Too much coffee? No such thing, according to science

The Daily Meal

You know how the science was always kind of wishy-washy about whether coffee was good or bad for your health? Well, scientists in the U.K. assessed the data from over 220 studies - yes, that much research has been done on coffee - and came to one decisive conclusion: The benefits of drinking coffee far outweigh the risks.

Coffee drinkers lowered their risk of liver disease, Type 2 diabetes, dementia, and some cancers. Despite the correlation between caffeine and stress, coffee drinkers were also less likely to die from stroke.

Caffeine from any source is also known to improve lung function, help glucose metabolism in the gut, boost athletic performance, and provide partial migraine relief.

This is good news for humanity. Life without coffee would look a lot different than our lives do today. According to the International Coffee Organization, over 2 billion cups of coffee are consumed daily. Can you imagine having to rely on alternatives to caffeine in the morning for energy? The thought has us wanting to sprint to our favorite coffee shop for a satisfying cup of joe.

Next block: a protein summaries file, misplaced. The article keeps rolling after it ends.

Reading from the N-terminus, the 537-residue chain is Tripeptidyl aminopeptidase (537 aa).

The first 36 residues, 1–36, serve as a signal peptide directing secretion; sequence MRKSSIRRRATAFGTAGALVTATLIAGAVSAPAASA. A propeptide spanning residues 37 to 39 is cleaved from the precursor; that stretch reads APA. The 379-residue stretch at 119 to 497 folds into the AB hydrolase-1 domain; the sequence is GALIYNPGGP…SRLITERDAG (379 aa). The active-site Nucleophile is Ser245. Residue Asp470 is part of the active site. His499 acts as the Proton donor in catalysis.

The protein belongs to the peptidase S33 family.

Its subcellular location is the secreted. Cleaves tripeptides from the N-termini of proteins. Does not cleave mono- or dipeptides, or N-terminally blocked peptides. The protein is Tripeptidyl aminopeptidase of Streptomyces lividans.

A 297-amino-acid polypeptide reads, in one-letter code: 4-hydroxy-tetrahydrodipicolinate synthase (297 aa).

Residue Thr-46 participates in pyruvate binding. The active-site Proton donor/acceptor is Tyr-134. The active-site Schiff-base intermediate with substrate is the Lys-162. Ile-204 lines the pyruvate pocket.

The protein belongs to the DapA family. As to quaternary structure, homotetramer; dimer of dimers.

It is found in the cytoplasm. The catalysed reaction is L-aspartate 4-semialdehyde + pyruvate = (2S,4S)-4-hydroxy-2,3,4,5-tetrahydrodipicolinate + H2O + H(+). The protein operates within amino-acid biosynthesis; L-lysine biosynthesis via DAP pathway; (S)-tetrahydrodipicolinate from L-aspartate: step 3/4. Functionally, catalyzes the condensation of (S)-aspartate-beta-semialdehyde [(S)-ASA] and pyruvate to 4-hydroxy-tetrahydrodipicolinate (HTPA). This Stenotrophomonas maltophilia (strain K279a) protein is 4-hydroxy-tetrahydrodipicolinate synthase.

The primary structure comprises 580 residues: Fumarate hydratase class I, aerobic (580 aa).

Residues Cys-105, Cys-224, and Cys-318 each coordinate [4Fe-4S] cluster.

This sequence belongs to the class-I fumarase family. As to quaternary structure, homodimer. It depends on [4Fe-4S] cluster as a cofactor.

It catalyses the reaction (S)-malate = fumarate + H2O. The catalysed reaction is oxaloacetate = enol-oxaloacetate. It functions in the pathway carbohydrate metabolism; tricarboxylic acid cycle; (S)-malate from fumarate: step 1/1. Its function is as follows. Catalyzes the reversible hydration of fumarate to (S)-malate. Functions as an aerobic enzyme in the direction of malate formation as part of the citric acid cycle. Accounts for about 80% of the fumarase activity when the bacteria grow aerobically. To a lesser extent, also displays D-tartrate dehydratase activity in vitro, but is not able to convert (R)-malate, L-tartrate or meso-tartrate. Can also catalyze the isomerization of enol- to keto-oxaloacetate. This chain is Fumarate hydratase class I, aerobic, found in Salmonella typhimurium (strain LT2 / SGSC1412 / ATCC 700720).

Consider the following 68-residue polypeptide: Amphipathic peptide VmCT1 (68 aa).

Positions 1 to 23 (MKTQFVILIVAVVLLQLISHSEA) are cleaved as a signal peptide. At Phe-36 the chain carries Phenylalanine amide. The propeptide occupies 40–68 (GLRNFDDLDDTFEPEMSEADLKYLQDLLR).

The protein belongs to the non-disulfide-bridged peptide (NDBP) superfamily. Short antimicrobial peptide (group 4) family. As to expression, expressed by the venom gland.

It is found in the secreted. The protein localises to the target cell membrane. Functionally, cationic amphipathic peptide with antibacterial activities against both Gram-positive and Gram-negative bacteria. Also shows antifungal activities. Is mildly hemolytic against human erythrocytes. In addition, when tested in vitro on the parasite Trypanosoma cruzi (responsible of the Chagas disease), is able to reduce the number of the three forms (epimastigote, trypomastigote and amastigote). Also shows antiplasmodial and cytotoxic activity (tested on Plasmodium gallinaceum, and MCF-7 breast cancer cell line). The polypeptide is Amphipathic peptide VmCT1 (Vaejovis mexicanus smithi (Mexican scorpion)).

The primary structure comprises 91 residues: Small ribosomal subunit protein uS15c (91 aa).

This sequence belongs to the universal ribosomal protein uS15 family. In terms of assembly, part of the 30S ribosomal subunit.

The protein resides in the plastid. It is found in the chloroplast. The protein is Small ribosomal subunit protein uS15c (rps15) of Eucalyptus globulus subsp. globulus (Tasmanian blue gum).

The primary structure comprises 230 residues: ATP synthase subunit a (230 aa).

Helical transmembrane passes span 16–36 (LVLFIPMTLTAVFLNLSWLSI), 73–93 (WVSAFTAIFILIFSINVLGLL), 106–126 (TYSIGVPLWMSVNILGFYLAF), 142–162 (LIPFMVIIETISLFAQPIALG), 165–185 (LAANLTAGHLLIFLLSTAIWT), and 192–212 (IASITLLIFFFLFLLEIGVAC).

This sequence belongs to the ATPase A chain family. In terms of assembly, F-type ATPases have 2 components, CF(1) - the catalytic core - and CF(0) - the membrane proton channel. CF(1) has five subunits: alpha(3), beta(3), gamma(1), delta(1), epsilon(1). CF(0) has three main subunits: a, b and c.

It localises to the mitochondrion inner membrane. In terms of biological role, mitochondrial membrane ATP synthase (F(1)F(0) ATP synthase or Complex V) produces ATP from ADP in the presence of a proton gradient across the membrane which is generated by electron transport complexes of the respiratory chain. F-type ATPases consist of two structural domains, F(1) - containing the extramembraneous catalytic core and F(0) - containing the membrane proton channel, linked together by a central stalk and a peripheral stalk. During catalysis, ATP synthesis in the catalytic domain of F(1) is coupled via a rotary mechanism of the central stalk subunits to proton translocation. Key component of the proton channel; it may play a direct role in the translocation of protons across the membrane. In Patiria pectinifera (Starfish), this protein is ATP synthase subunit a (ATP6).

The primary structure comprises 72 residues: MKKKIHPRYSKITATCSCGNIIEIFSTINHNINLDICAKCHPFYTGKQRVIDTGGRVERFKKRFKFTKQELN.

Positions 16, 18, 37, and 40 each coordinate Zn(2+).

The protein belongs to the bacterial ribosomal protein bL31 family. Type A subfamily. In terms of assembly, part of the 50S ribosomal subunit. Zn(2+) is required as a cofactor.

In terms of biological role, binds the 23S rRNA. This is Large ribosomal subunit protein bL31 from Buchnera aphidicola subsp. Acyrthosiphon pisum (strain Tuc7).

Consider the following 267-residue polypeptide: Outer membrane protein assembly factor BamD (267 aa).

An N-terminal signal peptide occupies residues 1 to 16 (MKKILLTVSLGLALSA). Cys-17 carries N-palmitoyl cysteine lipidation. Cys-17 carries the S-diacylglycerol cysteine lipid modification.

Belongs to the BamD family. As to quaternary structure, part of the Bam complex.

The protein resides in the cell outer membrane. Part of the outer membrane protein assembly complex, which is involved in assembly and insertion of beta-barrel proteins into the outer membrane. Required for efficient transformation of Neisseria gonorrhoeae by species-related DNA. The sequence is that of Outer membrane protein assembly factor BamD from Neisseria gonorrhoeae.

However, the researchers warn against jumping too far with their conclusions. "Findings of our umbrella review should be interpreted with caution," warned Robin Poole, who was involved in the study. "Evidence in the review came mainly from observational research, so we can't extrapolate our findings to suggest people start drinking coffee or increasing their intake in attempts to become healthier."

Of course, if you're buying extremely sugary drinks from Starbucks, those health benefits are basically moot. Researchers recommend drinking your coffee black - or at least using one of the healthiest creamers for your cup.

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